A whole year has past and once again I joined my friends and neighbours for a dusty, fun-filled Sunday at the Pritchard Rodeo.
Now that the rodeo has come and gone and I am sitting at my computer looking through the many pictures I took, it is easy to see that I had a great time. Actually I am pretty sure everyone that attended, participants, organizers, spectators and photographers, had a great time.
This year’s event was a little sparse. Not when it came to all the spectators, the stands were full. But the numbers of cowboys and cowgirls participating was way down because of the wildfires across the province. I expect many were either evacuated and were struggling to safeguard their homes and livestock or they couldn’t get to the rodeo with all the road closures.
The days leading up to this weekend have been smoke filled and the sky has been grey. But by 10AM on Sunday blue sky with a few clouds. My friend Dave Monsees stopped by my house and ten minutes later we were ringside with our cameras, Dave with his 100-400mm and me with my 70-200mm.
At 1PM the Rodeo Chairman, Pritchard Rodeo stood center ring and waved his hat, the announcer called out the first event, a bronc rider burst into the arena, and all the photographers along the rails started shooting.
I’ve written before how suitable the Pritchard Rodeo grounds are for photographers. There’s a strong metal arena railing that makes it safe to stand close to the action without restricting the view. And every year I look forward to standing there along side all the other photographers that, like me, enjoy capturing the fast moving test of wills between animals and riders. I think that photographing any action event is fun and there’s always action at a rodeo.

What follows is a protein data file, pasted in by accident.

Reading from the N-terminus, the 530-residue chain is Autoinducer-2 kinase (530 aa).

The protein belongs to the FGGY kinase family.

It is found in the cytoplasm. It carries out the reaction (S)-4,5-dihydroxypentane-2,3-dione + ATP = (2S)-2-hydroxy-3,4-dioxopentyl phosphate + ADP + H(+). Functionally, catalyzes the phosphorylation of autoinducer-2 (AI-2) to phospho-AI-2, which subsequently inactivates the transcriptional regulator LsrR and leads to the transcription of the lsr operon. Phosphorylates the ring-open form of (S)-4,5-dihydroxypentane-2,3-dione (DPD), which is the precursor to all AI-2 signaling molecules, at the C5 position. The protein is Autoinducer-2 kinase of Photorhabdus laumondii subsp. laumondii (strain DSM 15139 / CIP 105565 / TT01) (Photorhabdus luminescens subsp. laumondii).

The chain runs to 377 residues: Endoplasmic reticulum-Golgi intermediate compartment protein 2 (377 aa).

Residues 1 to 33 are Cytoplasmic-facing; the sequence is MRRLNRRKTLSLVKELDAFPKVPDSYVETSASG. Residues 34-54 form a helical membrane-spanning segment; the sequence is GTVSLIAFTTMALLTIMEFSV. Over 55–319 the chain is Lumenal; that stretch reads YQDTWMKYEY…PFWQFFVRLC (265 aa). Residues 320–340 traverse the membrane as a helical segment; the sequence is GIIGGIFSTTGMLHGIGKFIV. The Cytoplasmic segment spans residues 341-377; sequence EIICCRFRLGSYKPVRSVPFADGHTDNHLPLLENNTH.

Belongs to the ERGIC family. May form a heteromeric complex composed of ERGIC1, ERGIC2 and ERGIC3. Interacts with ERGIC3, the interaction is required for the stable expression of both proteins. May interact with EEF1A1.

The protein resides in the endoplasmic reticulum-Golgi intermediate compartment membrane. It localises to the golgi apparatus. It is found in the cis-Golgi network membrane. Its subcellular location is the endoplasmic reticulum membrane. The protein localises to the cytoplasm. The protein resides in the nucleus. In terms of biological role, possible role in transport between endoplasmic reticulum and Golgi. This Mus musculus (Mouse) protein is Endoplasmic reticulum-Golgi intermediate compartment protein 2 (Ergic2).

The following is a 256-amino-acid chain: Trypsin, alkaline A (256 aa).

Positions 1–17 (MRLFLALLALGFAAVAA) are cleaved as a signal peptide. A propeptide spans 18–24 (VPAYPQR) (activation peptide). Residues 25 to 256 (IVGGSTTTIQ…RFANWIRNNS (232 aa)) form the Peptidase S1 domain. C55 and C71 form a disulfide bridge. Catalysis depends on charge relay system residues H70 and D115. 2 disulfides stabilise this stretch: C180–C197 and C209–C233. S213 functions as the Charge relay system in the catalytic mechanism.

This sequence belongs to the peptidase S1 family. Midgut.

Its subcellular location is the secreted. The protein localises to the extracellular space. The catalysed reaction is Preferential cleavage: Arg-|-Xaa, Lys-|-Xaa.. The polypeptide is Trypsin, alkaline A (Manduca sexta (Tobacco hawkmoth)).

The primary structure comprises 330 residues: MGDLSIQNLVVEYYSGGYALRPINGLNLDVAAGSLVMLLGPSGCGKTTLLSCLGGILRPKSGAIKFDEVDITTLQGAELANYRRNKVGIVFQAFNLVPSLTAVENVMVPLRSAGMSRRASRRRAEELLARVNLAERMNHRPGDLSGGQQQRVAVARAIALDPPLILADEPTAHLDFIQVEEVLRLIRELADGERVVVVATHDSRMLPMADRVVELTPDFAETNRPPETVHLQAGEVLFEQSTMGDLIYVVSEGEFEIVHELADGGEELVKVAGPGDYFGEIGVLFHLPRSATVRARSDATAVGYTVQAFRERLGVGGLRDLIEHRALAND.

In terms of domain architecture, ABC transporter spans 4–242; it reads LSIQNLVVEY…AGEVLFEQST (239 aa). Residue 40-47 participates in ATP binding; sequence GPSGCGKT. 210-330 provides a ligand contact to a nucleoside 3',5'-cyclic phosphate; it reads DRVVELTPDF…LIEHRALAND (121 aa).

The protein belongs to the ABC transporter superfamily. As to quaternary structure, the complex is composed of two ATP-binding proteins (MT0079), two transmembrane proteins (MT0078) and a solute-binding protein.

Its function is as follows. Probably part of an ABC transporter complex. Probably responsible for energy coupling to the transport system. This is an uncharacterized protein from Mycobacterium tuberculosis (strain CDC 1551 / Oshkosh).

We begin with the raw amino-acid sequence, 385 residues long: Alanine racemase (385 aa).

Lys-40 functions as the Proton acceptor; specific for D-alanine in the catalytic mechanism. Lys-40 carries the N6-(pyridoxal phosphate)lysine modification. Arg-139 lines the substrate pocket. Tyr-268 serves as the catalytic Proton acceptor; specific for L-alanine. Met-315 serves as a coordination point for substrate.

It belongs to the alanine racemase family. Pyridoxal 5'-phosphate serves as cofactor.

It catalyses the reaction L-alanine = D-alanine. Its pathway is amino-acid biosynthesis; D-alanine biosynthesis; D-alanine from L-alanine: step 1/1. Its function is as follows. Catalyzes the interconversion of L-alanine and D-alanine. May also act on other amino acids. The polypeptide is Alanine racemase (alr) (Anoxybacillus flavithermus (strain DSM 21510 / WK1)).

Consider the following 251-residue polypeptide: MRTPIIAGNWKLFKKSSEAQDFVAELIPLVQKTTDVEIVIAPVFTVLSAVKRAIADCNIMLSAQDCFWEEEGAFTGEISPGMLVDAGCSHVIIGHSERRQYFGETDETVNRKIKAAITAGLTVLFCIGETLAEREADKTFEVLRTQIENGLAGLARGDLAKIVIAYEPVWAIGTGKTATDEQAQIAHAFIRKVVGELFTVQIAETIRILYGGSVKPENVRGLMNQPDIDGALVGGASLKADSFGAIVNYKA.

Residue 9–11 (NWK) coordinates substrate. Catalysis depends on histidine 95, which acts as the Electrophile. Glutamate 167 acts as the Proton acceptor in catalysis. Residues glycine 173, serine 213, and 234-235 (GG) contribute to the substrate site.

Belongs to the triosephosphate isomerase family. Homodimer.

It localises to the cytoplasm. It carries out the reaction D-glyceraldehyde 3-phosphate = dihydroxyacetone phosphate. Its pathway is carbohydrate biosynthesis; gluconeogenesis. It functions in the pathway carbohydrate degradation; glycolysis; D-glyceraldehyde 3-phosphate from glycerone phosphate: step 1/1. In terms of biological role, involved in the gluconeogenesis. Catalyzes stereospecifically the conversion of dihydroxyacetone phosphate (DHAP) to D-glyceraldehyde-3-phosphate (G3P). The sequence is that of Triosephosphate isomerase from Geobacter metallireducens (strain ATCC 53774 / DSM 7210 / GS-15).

This year I met two well-known British Columbia rodeo photographers, Elaine Taschuk from Vancouver and Tony Roberts from Kelowna. They talked about other rodeos in BC and their favourite lenses for capturing the action, and naturally the Canon vs. Nikon quips were flying.
Pritchard is the only rodeo I attend. Its close by, easy to get to, and easy to photograph. All one has to do is pay attention to where the participants are coming from and take up a position that allows everything to move towards the camera. Then I select shutter priority, choose a fast shutterspeed and start shooting. I prefer to use Shutter priority (“TV” on Canon and “S’ on Nikon) so I can select the shutter’s speed and let the camera choose the aperture. Yep, it’s darned easy.
This year’s rodeo (or any rodeo for that matter) was a great way to spend the day. When I got home I downloaded my images and quickly edited out those that didn’t look good, then cropped and balanced the exposure on those I chose to keep.
There will be lots of rodeos over the summer and into the fall that are well worth any photographer’s time. My advice is to grab that camera and mount any zoom lens that, at least, goes to 200mm. Then enjoy a day that will fill your computer with some great action photographs.